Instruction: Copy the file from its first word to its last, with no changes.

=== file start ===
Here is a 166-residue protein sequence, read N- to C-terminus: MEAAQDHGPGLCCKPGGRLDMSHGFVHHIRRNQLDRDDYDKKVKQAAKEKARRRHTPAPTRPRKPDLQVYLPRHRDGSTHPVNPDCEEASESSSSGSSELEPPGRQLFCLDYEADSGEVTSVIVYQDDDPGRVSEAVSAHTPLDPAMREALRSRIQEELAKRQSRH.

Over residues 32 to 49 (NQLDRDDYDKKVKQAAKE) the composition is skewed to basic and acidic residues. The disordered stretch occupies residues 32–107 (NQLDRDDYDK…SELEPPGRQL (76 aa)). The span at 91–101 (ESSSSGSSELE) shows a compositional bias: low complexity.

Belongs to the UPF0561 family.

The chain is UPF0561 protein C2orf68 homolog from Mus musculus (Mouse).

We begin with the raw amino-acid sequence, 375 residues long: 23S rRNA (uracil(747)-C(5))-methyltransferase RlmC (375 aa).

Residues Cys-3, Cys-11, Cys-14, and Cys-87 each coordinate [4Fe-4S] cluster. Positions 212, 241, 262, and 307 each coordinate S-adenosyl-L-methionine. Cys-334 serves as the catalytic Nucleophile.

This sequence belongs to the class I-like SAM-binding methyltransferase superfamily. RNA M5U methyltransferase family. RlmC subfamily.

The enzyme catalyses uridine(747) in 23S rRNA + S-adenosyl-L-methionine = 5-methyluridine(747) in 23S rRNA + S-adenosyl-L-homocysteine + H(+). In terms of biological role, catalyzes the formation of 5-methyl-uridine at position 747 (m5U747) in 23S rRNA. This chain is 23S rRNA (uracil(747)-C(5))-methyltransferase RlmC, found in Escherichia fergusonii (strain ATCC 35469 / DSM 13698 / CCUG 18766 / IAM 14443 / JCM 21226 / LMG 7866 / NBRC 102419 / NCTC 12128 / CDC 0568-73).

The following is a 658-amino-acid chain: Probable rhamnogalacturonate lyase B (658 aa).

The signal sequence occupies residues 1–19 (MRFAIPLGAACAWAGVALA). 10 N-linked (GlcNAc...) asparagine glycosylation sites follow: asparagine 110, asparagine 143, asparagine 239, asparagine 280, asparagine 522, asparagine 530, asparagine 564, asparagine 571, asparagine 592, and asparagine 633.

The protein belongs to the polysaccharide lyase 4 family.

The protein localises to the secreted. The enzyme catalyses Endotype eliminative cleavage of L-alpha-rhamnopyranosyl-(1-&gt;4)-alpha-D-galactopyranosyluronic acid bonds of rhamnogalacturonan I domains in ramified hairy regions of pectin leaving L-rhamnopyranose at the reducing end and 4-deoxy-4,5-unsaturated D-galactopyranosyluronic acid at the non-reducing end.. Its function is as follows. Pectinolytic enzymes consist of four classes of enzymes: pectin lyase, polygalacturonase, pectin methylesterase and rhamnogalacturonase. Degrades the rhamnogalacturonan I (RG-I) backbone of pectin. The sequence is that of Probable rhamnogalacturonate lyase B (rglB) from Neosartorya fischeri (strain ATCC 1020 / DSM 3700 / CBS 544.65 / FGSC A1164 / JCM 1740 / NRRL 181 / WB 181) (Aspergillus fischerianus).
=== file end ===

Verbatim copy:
Here is a 166-residue protein sequence, read N- to C-terminus: MEAAQDHGPGLCCKPGGRLDMSHGFVHHIRRNQLDRDDYDKKVKQAAKEKARRRHTPAPTRPRKPDLQVYLPRHRDGSTHPVNPDCEEASESSSSGSSELEPPGRQLFCLDYEADSGEVTSVIVYQDDDPGRVSEAVSAHTPLDPAMREALRSRIQEELAKRQSRH.

Over residues 32 to 49 (NQLDRDDYDKKVKQAAKE) the composition is skewed to basic and acidic residues. The disordered stretch occupies residues 32–107 (NQLDRDDYDK…SELEPPGRQL (76 aa)). The span at 91–101 (ESSSSGSSELE) shows a compositional bias: low complexity.

Belongs to the UPF0561 family.

The chain is UPF0561 protein C2orf68 homolog from Mus musculus (Mouse).

We begin with the raw amino-acid sequence, 375 residues long: 23S rRNA (uracil(747)-C(5))-methyltransferase RlmC (375 aa).

Residues Cys-3, Cys-11, Cys-14, and Cys-87 each coordinate [4Fe-4S] cluster. Positions 212, 241, 262, and 307 each coordinate S-adenosyl-L-methionine. Cys-334 serves as the catalytic Nucleophile.

This sequence belongs to the class I-like SAM-binding methyltransferase superfamily. RNA M5U methyltransferase family. RlmC subfamily.

The enzyme catalyses uridine(747) in 23S rRNA + S-adenosyl-L-methionine = 5-methyluridine(747) in 23S rRNA + S-adenosyl-L-homocysteine + H(+). In terms of biological role, catalyzes the formation of 5-methyl-uridine at position 747 (m5U747) in 23S rRNA. This chain is 23S rRNA (uracil(747)-C(5))-methyltransferase RlmC, found in Escherichia fergusonii (strain ATCC 35469 / DSM 13698 / CCUG 18766 / IAM 14443 / JCM 21226 / LMG 7866 / NBRC 102419 / NCTC 12128 / CDC 0568-73).

The following is a 658-amino-acid chain: Probable rhamnogalacturonate lyase B (658 aa).

The signal sequence occupies residues 1–19 (MRFAIPLGAACAWAGVALA). 10 N-linked (GlcNAc...) asparagine glycosylation sites follow: asparagine 110, asparagine 143, asparagine 239, asparagine 280, asparagine 522, asparagine 530, asparagine 564, asparagine 571, asparagine 592, and asparagine 633.

The protein belongs to the polysaccharide lyase 4 family.

The protein localises to the secreted. The enzyme catalyses Endotype eliminative cleavage of L-alpha-rhamnopyranosyl-(1-&gt;4)-alpha-D-galactopyranosyluronic acid bonds of rhamnogalacturonan I domains in ramified hairy regions of pectin leaving L-rhamnopyranose at the reducing end and 4-deoxy-4,5-unsaturated D-galactopyranosyluronic acid at the non-reducing end.. Its function is as follows. Pectinolytic enzymes consist of four classes of enzymes: pectin lyase, polygalacturonase, pectin methylesterase and rhamnogalacturonase. Degrades the rhamnogalacturonan I (RG-I) backbone of pectin. The sequence is that of Probable rhamnogalacturonate lyase B (rglB) from Neosartorya fischeri (strain ATCC 1020 / DSM 3700 / CBS 544.65 / FGSC A1164 / JCM 1740 / NRRL 181 / WB 181) (Aspergillus fischerianus).